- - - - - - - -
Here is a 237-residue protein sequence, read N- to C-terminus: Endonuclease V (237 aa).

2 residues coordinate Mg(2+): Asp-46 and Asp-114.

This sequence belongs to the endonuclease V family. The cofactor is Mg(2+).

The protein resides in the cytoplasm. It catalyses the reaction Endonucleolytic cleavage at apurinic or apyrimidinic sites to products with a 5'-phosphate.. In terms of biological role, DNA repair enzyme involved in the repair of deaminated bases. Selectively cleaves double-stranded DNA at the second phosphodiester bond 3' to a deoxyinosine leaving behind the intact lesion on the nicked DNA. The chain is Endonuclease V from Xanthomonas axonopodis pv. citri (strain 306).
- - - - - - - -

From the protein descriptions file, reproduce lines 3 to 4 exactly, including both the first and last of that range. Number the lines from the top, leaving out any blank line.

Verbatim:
This sequence belongs to the endonuclease V family. The cofactor is Mg(2+).

The protein resides in the cytoplasm. It catalyses the reaction Endonucleolytic cleavage at apurinic or apyrimidinic sites to products with a 5'-phosphate.. In terms of biological role, DNA repair enzyme involved in the repair of deaminated bases. Selectively cleaves double-stranded DNA at the second phosphodiester bond 3' to a deoxyinosine leaving behind the intact lesion on the nicked DNA. The chain is Endonuclease V from Xanthomonas axonopodis pv. citri (strain 306).